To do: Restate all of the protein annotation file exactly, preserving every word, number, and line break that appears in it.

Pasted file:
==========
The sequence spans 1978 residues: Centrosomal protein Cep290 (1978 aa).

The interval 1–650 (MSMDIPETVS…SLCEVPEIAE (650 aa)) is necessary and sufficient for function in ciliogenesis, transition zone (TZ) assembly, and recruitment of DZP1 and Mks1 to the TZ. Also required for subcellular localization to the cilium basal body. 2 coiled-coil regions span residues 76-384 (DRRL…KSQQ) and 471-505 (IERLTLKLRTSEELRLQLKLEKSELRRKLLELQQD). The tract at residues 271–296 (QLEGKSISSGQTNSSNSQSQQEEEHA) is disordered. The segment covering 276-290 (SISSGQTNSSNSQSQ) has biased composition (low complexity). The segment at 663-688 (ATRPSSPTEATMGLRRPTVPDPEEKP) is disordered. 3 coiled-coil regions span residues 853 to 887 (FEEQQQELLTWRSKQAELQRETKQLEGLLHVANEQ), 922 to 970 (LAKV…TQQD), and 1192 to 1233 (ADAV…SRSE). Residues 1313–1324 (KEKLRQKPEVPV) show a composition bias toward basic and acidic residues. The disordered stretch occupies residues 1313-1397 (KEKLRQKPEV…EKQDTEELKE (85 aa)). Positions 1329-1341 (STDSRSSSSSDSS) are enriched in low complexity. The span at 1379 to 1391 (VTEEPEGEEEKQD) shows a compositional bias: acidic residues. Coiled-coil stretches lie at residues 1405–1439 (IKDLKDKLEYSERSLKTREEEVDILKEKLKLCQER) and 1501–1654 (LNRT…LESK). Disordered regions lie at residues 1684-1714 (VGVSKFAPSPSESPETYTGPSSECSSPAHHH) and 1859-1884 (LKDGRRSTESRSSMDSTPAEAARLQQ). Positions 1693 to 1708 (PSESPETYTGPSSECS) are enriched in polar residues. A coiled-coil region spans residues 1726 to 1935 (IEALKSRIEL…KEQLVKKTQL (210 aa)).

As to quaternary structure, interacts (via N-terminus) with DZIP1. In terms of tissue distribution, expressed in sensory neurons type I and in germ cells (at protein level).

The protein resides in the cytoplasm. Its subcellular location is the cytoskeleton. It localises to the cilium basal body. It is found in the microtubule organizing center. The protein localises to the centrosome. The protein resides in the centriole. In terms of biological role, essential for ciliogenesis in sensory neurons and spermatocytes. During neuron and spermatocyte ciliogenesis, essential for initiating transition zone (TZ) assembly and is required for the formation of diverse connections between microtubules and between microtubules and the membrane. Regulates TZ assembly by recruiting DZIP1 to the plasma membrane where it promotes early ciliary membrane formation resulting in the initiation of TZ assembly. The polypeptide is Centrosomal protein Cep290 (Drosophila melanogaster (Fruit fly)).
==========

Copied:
The sequence spans 1978 residues: Centrosomal protein Cep290 (1978 aa).

The interval 1–650 (MSMDIPETVS…SLCEVPEIAE (650 aa)) is necessary and sufficient for function in ciliogenesis, transition zone (TZ) assembly, and recruitment of DZP1 and Mks1 to the TZ. Also required for subcellular localization to the cilium basal body. 2 coiled-coil regions span residues 76-384 (DRRL…KSQQ) and 471-505 (IERLTLKLRTSEELRLQLKLEKSELRRKLLELQQD). The tract at residues 271–296 (QLEGKSISSGQTNSSNSQSQQEEEHA) is disordered. The segment covering 276-290 (SISSGQTNSSNSQSQ) has biased composition (low complexity). The segment at 663-688 (ATRPSSPTEATMGLRRPTVPDPEEKP) is disordered. 3 coiled-coil regions span residues 853 to 887 (FEEQQQELLTWRSKQAELQRETKQLEGLLHVANEQ), 922 to 970 (LAKV…TQQD), and 1192 to 1233 (ADAV…SRSE). Residues 1313–1324 (KEKLRQKPEVPV) show a composition bias toward basic and acidic residues. The disordered stretch occupies residues 1313-1397 (KEKLRQKPEV…EKQDTEELKE (85 aa)). Positions 1329-1341 (STDSRSSSSSDSS) are enriched in low complexity. The span at 1379 to 1391 (VTEEPEGEEEKQD) shows a compositional bias: acidic residues. Coiled-coil stretches lie at residues 1405–1439 (IKDLKDKLEYSERSLKTREEEVDILKEKLKLCQER) and 1501–1654 (LNRT…LESK). Disordered regions lie at residues 1684-1714 (VGVSKFAPSPSESPETYTGPSSECSSPAHHH) and 1859-1884 (LKDGRRSTESRSSMDSTPAEAARLQQ). Positions 1693 to 1708 (PSESPETYTGPSSECS) are enriched in polar residues. A coiled-coil region spans residues 1726 to 1935 (IEALKSRIEL…KEQLVKKTQL (210 aa)).

As to quaternary structure, interacts (via N-terminus) with DZIP1. In terms of tissue distribution, expressed in sensory neurons type I and in germ cells (at protein level).

The protein resides in the cytoplasm. Its subcellular location is the cytoskeleton. It localises to the cilium basal body. It is found in the microtubule organizing center. The protein localises to the centrosome. The protein resides in the centriole. In terms of biological role, essential for ciliogenesis in sensory neurons and spermatocytes. During neuron and spermatocyte ciliogenesis, essential for initiating transition zone (TZ) assembly and is required for the formation of diverse connections between microtubules and between microtubules and the membrane. Regulates TZ assembly by recruiting DZIP1 to the plasma membrane where it promotes early ciliary membrane formation resulting in the initiation of TZ assembly. The polypeptide is Centrosomal protein Cep290 (Drosophila melanogaster (Fruit fly)).